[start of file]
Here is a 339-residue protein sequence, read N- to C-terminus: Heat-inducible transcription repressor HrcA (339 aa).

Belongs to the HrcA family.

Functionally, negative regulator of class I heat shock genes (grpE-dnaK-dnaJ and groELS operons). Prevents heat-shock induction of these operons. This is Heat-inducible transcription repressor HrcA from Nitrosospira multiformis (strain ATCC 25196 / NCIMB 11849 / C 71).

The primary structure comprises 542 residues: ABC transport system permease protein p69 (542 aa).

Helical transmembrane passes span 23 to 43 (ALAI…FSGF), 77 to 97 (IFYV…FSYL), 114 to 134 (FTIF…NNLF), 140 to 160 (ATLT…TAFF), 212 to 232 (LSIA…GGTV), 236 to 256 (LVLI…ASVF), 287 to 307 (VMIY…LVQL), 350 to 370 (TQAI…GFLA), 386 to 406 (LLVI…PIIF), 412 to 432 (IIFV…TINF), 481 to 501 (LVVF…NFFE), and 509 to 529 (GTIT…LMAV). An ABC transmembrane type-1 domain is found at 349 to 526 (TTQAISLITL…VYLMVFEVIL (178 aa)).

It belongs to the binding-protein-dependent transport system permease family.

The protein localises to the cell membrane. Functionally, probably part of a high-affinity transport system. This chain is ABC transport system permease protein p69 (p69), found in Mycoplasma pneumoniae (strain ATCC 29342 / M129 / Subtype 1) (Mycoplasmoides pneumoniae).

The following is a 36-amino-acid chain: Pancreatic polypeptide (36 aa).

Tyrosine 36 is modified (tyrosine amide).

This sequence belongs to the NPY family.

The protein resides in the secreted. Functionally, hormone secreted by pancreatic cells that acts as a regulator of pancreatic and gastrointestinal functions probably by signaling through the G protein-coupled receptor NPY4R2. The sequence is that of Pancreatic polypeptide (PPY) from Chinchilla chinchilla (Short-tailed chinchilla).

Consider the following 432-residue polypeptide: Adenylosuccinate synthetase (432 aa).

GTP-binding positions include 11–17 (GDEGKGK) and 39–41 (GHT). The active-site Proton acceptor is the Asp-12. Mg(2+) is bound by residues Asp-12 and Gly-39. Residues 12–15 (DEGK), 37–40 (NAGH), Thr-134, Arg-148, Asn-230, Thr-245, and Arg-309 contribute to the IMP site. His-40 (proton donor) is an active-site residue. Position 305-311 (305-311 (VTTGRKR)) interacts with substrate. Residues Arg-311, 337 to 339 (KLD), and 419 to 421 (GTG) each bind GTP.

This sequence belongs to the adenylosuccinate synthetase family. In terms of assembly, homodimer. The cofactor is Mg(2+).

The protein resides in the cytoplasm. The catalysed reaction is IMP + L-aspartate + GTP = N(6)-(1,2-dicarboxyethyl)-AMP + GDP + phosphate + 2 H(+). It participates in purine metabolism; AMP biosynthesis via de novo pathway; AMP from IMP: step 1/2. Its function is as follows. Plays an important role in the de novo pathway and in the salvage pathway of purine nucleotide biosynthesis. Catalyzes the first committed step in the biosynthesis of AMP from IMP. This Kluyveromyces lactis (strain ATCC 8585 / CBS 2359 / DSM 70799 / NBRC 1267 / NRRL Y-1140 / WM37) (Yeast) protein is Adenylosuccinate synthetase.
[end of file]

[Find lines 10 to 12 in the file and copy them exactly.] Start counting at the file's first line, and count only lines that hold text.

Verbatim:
This sequence belongs to the NPY family.

The protein resides in the secreted. Functionally, hormone secreted by pancreatic cells that acts as a regulator of pancreatic and gastrointestinal functions probably by signaling through the G protein-coupled receptor NPY4R2. The sequence is that of Pancreatic polypeptide (PPY) from Chinchilla chinchilla (Short-tailed chinchilla).

Consider the following 432-residue polypeptide: Adenylosuccinate synthetase (432 aa).